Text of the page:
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Monday, December 16, 2013

More on Patient Symposium

One of the interesting presentations at the Patient Symposium (Irene Ghobrial) had to do with considering earlier treatment of Smoldering Multiple Myeloma (SMM) before it develops into full-scale MM.  The current standard of treatment is to do nothing until there is progression to MM.  On the average, SMM has about a 10% chance annual risk of progressing to MM.  However, there is a subset of SMM patients whose risk is much higher.  A clinical risk stratification profile has been established where:
  • bone marrow plasma cells > 10%
  • M-protein > 3 g/dl
  • Free Light Chain Ratio (FLC) <.125 or >8 
Patients with these risk factors have a 50% chance of developing MM within 2 years.  Additional risk factors also indicate a quick progression from SMM to MM, including greater than 60% plasma cells in the bone marrow and t(4;14) cytogenetics.  I can testify to the latter, as I was diagnosed with SMM in May 2011, having both more than 60% plasma cells and t(4;14).  Two months later, when I met Dr. Richardson, it had already progressed to full MM.  Current research is exploring early treatment of SMM patients who exhibit these elevated risk factors.  Early clinical trials have been very promising in preventing these patients from progressing to MM.  More data is needed, but future therapy options are clearly headed in this direction.

Ken Anderson was his usual scintillating self in his presentation, discussing novel MM therapies.  He summarized one of the ASH presentations which demonstrated the overwhelming case for using Revlimid maintenance therapy after stem cell transplant, both in time to progression (TTP) and overall survival (OS).   Yay!  That's me.  He also predicted that because of the effectiveness of the new induction therapies, someday it may not be necessary to do stem cell transplants at all! 

As to future directions, Ken is really excited about the prospects for the monoclonal antibodies.  Trials with daratumumab and elotuzumab have been very promising to date, especially in combination with other drugs.  Also, the oral proteasome inhibitor, MLN-9708 (Ixazomib), that I helped to pioneer during its Phase I trial, is entering Phase III trials and may be on target for FDA approval in the next year or so.  Trial results continue to be excellent.  Because it is an oral drug, Ken feels that one day Ixazomib may become a standard for maintenance therapy.  He is also optimistic about the HDAC inhibitor, ACY-1215, which has shown excellent synergistic results in combination with Velcade, Len, and dex.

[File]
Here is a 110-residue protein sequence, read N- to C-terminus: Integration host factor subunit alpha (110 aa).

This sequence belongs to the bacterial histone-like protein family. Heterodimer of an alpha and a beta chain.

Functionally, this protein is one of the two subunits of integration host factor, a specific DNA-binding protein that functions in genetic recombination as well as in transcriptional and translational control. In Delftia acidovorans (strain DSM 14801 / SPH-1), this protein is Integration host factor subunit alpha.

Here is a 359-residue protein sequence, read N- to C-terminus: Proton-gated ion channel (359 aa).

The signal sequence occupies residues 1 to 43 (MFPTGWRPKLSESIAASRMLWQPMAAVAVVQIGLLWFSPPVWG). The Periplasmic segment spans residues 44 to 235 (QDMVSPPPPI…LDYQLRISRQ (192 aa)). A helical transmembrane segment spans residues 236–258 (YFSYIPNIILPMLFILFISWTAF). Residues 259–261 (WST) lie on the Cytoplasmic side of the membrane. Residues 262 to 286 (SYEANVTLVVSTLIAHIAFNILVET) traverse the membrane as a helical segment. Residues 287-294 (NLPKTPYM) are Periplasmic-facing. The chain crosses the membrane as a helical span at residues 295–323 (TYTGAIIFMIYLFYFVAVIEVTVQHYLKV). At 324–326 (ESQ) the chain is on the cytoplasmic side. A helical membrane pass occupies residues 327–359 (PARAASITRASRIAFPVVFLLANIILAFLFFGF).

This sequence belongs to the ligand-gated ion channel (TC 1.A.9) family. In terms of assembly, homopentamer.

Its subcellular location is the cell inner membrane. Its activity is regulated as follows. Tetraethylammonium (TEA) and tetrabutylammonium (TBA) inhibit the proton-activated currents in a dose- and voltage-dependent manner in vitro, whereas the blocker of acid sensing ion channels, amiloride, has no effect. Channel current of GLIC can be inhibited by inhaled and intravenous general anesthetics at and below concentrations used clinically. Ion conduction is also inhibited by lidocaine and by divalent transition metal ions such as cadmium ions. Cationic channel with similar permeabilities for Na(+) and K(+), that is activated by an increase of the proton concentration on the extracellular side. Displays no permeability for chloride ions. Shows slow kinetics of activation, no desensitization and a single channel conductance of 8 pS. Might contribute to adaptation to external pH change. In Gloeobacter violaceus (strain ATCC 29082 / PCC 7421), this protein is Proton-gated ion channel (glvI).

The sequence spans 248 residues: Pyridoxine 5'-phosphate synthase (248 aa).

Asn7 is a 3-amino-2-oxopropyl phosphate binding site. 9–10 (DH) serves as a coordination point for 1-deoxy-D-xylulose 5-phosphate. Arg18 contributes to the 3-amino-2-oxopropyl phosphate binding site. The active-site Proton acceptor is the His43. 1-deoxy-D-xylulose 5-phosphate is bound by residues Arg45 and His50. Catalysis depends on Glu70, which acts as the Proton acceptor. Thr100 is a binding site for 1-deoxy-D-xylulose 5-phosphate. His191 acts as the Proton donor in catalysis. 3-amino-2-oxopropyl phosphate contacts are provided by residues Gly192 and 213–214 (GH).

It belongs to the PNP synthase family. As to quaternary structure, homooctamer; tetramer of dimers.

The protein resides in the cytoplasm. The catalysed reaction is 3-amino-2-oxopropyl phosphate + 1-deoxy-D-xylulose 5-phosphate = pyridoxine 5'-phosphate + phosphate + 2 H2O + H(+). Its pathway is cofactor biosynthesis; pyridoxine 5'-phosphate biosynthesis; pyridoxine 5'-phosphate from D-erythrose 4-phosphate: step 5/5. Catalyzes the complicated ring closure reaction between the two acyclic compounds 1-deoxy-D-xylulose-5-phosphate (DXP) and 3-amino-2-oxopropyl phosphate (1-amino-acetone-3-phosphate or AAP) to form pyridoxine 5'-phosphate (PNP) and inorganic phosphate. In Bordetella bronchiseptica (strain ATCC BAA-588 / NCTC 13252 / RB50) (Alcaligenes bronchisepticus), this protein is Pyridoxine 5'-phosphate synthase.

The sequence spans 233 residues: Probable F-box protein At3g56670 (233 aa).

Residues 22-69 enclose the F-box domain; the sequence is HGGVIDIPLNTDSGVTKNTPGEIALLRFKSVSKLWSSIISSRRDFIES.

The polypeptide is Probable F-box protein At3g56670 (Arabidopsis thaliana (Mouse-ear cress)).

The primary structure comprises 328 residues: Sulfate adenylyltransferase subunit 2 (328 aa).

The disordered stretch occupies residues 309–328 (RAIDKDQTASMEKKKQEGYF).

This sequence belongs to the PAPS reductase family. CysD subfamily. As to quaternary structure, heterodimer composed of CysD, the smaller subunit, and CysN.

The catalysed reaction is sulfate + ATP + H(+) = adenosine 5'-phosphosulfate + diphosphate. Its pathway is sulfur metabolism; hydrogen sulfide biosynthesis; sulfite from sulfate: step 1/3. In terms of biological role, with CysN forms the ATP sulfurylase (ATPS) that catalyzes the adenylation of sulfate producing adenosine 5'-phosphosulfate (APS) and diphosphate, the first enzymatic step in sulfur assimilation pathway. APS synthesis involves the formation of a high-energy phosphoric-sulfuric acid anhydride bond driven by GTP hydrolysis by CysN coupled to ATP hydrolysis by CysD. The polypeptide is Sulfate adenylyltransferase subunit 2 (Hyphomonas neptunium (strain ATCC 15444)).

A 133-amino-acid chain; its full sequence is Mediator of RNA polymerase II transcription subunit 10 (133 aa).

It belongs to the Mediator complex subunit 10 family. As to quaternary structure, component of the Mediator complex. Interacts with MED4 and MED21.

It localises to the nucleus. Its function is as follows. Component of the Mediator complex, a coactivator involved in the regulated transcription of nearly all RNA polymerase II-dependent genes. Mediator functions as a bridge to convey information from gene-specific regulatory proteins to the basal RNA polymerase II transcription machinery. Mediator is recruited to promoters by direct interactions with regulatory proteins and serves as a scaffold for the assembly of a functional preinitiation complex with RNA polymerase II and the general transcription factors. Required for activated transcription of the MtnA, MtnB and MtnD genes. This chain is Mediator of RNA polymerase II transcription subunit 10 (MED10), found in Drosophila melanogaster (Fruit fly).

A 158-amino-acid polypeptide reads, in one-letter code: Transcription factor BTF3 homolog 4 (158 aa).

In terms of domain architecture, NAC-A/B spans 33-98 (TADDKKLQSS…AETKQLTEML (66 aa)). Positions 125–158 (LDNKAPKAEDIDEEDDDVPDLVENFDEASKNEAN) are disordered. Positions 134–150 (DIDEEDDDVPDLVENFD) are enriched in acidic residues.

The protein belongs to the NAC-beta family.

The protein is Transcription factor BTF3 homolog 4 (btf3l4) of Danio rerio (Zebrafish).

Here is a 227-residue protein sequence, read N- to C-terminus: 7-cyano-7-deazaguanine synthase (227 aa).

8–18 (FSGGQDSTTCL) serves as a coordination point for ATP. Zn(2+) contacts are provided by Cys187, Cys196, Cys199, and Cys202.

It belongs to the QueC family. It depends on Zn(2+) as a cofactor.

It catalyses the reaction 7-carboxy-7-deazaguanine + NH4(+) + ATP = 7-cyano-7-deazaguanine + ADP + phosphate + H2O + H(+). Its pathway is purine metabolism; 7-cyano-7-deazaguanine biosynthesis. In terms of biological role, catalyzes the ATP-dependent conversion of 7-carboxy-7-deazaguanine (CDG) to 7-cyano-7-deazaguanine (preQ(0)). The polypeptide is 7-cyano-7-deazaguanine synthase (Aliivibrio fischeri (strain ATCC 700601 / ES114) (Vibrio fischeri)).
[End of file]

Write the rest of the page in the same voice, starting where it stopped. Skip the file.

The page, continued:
Paul Richardson also gave an excellent presentation.  He reported on the latest ASH stem cell transplant research showing updated results from RVD induction, ASCT,  and RVD consolidation, followed by Rev maintenance.  The results showed that consolidation therapy before maintenance upgraded the response rate by 26%!  That's the path I am on in my ASCT clinical trial.  Obviously, Paul must have known this when I got randomized for the trial, as he told me when I was selected that I was on the best arm of the trial.  I wonder if he had anything to do with my getting selected for this arm.  Hmmm.  In any case, thank you Paul!

Richardson also expounded on the continued proven benefits of carfilzomib (Kyprolis) and pomalidomide (Pomalyst) presented at ASH for relapsed MM, even for those who became refractory to Velcade and/or Revlimid.  This is great news to those of us looking forward to the options that may be available to us when we eventually relapse.  Results with these agents have been so good that future regimens may evolve so that carfilzomib/pomalidomide/dexamethasone (Car/Pom/dex) may someday become the standard front-line treatment for MM.

Paul also presented detailed followup on the latest Ixazomib trials, which continue to show outstanding results.  I'm really happy to have had the privilege of participating in the initial Phase I trials of this amazing drug.  He also presented results bolstering his bias to early ASCT rather than waiting until first relapse.  Finally, he presented excellent recent clinical trial results using the monoclonal antibody daratumumab along with Len and dex in relapsed or refractory MM patients.  The results are very encouraging, suggesting further clinical development.

Sorry for the plethora of technical details in this blog post, but I wanted to do a data dump of what I learned on Saturday before it all faded from my memory and/or I could no longer decipher my cryptic notes.

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